The intercept module polls the network device 10, box 74. If the network is active, the intercept module proceeds to check for dialing, box 76, and a fire alarm, box 78. When the network is active, the dialer 6 is dialing and the panel is not indicating a fire alarm, the intercept module starts the intercept mode, box 80. Otherwise, the system remains in fallback mode. As already mentioned, fire alarms are not intercepted so they proceed over the publicly switched telephone network (PSTN) 26. Similarly, if the network is not working, the intercept module goes into a "network failure" mode, boxes 82, 84, 86 and 88, and indicates the failure through input/output module 36 (FIG. 1).
In the intercept mode, box 90 (FIG. 5), the intercept module continues to check the network, box 92. When the network is active, the intercept module may simulate a dial tone, box 94, so the panel 12 believes it is coupled to the telephone network. When the control panel dials a telephone number, box 96, the intercept module generates a "connect message," box 98, for the panel 12, again so the panel receives the same signals it expects from a telephone communication. If there are no errors, box 100, the intercept module receives the communication from the panel 12, box 102, checks its validity, box 104, and sends the message over the computer network 10 to the remote station 7, box 106. Acknowledgements from the remote station are returned over the network and through the intercept module to the dialer interface 6, box 108. In addition to errors, box 100 returns the system to the fallback mode when such acknowledgement is received. Box 110 indicates a NACK (negative acknowledge, send again) command sent to the panel 12 when the panel message is not understood, or if more time is required. Box 112 indicates a NACK command sent to the panel 12 when no acknowledgement is received from the remote station triggering the panel to resend its original communication.
It should now be apparent that an improved intercept module, according to the invention, automatically selects between alternative communications paths based on information from the security system control panel. Currently installed systems can communicate using technologies for which they were not originally designed, reducing phone bills, facilitating supervised communications links with improved line security and adding communications back-up capacity.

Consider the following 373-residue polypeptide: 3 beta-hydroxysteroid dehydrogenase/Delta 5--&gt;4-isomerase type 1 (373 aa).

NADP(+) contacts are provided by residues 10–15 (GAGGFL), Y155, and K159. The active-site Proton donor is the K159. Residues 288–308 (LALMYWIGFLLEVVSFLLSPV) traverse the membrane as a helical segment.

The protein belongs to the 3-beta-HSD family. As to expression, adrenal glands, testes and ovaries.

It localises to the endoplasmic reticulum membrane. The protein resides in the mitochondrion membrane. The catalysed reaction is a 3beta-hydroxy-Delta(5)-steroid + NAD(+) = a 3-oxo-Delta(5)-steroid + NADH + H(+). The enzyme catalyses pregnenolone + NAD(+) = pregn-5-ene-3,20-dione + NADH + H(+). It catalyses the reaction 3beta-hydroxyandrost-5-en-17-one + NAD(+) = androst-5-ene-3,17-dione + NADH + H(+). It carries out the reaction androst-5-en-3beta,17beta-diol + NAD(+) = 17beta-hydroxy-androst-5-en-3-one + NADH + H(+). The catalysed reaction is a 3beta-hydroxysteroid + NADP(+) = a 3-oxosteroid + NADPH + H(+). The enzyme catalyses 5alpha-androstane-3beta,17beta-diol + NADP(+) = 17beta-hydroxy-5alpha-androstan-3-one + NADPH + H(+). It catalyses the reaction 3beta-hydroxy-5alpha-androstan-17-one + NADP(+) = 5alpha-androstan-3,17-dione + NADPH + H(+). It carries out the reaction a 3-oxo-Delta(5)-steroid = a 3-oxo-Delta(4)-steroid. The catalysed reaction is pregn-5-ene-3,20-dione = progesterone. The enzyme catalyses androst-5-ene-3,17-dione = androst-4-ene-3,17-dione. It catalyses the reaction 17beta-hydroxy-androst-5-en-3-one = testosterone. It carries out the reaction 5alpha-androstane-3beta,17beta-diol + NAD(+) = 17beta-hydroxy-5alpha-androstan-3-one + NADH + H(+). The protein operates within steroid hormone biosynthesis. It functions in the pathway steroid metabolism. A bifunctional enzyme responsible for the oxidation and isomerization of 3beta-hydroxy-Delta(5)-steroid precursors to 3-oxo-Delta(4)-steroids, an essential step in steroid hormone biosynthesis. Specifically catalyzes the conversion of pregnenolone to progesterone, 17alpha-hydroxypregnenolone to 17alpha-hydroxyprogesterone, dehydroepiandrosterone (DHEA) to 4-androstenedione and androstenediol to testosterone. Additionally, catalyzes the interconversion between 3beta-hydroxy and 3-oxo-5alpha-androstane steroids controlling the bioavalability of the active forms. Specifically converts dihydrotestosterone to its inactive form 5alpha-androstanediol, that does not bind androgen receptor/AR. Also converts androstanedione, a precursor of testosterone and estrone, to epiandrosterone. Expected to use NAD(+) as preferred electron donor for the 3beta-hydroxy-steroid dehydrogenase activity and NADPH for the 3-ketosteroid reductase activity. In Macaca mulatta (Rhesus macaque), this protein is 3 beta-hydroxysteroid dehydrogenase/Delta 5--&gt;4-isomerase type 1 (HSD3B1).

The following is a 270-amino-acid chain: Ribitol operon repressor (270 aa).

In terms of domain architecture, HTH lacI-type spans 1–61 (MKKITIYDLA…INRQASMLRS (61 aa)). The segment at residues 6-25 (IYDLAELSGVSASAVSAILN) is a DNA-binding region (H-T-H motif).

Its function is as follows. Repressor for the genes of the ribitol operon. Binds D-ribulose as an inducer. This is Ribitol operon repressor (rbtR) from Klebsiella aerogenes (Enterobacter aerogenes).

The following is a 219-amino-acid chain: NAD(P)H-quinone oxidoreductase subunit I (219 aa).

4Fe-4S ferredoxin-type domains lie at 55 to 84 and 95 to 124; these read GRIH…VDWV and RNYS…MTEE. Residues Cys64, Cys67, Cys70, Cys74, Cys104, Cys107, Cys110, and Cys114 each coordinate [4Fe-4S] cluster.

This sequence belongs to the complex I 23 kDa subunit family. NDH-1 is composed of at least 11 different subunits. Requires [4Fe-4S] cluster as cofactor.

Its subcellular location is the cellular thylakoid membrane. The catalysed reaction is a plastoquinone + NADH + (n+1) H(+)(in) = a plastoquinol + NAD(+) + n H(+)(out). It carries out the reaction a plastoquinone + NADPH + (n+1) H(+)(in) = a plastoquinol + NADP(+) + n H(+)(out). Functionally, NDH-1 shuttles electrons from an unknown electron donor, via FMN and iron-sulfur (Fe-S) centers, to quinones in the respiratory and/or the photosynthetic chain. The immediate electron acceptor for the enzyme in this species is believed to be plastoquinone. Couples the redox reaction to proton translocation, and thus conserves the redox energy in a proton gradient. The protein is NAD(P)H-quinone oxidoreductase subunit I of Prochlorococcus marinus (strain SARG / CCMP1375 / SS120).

While the invention is described in connection with a preferred embodiment, other modifications and applications will occur to those skilled in the art. The claims should be interpreted to fairly cover all such modifications and applications within the true spirit and scope of the invention.
2. Dialer intercept module.
4. Security system.
6. Dialer interface.
7. Remote central monitoring station.
8. Communications line.
10. Computer network.
12. Alarm control panel.
14. Event detectors.
16. Wireless detector interfaces.
20. Fire detector.
22. Intruder detector.
24. Local alarm indicators.
26. Publicly switched telephone network (PSTN).
28. Alternative communications device.
30. Premises telephone service.
32. Channel selector and format converter.
34. Configuration panel.
36. Input/output module.
38. Panel couplings.
42. Control processor.
44. Format converter
46. Routing and simulation mechanism.
48. Channel selector.
70-112 (even Nos.). Flow diagram.
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|U.S. Classification||379/40, 379/45, 379/50|
|International Classification||H04L12/28, H04M11/04|
|Cooperative Classification||H04L12/5692, H04M11/04|
|European Classification||H04L12/56F1, H04M11/04|
|Mar 19, 1998||AS||Assignment|
Owner name: DETECTION SYSTEMS, INC., NEW YORK
Free format text: ASSIGNMENT OF ASSIGNORS INTEREST;ASSIGNORS:ADER, RICHARD ALAN;CHERNOY, MICHAEL ANDREW;REEL/FRAME:009072/0219
Effective date: 19980309
|Jan 18, 2003||FPAY||Fee payment|
Year of fee payment: 4
|Feb 21, 2007||FPAY||Fee payment|
Year of fee payment: 8
|Feb 16, 2011||FPAY||Fee payment|
Year of fee payment: 12